Quartz refers to a family of crystalline gemstones of various colours and sizes. Among the well-known types of quartz are rose quartz (which has a delicate pink colour), and smoky quartz (which comes in a variety of shades of translucent brown). A number of other gemstones, such asAmethyst and Citrine, are also part of the quartz family. Rutilated quartz is a popular type of quartz containing needle-like inclusions.

Ruby

Rubies are known for their intense red colour and are among the most highly valued precious gemstones. Rubies have been treasured for millennia. In Sanskrit, the word for ruby is ratnaraj, meaning king of precious stones.

Sapphire

The most popular form of sapphire is blue sapphire, which is known for its medium to deep blue colour and strong saturation. Fancy sapphires of various colours are also available. In the United States, blue sapphire tends to be the most popular and most affordable of the three major precious gemstones (emerald, ruby, and sapphire).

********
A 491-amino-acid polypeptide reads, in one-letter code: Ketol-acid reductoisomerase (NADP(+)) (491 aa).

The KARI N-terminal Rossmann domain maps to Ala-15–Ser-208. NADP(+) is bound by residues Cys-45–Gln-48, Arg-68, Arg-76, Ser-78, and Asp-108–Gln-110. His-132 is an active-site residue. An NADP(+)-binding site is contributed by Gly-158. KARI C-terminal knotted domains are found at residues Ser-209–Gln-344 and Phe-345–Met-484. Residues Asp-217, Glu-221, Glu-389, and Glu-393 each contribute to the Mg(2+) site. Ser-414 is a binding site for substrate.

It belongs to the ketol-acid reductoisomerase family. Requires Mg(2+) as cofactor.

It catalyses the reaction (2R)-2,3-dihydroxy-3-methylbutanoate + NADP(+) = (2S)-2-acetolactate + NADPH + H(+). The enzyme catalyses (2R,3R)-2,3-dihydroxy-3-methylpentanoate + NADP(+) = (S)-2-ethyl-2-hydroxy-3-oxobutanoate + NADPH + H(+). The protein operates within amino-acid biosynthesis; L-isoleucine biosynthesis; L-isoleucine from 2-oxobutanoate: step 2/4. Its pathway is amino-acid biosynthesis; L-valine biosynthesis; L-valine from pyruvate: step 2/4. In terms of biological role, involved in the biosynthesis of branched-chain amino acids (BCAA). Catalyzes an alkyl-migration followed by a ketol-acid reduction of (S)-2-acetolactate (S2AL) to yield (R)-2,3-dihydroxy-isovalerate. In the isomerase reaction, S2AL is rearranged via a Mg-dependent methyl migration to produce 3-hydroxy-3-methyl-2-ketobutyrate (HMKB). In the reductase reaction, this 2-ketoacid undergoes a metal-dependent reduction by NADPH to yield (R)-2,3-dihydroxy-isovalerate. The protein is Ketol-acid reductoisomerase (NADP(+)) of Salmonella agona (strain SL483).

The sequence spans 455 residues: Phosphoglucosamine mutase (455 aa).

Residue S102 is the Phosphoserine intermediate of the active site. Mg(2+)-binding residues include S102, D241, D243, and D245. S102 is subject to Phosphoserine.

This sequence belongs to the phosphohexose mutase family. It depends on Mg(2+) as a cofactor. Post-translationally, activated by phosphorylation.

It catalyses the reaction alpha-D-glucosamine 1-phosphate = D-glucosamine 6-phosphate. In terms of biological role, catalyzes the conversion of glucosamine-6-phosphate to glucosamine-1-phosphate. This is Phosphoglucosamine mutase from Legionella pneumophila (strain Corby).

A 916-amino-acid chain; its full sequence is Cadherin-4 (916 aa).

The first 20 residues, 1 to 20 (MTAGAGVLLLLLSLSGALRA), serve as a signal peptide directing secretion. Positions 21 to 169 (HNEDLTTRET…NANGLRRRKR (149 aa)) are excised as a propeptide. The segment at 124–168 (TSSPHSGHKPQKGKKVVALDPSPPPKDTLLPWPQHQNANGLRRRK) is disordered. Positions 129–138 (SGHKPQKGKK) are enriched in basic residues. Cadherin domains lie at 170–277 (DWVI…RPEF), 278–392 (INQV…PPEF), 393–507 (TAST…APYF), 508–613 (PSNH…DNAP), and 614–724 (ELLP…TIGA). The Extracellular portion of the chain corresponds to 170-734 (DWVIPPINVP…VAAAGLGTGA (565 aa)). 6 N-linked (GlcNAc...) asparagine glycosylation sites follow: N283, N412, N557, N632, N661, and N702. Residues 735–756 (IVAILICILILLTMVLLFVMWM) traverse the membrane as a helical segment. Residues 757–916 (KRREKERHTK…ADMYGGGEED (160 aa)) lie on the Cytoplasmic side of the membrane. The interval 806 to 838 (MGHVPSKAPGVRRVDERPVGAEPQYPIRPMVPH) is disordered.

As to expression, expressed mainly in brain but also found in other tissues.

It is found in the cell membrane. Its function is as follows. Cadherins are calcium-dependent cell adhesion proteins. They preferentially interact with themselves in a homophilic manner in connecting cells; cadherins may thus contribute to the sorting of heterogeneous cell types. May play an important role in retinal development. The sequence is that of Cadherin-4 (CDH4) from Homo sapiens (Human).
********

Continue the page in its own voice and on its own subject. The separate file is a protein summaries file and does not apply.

Turquoise

Turquoise is found in only a few places on earth, and the world's largest turquoise producing region is the southwest United States. Turquoise is prized for its attractive colour, most often an intense medium blue or a greenish blue, and its ancient heritage. Turquoise is used in a great variety of jewellery styles. It is perhaps most closely associated with southwest and Native American jewellery, but it is also used in many sleek, modern styles. Some turquoise contains a matrix of dark brown markings, which provides an interesting contrast to the gemstone's bright blue colour.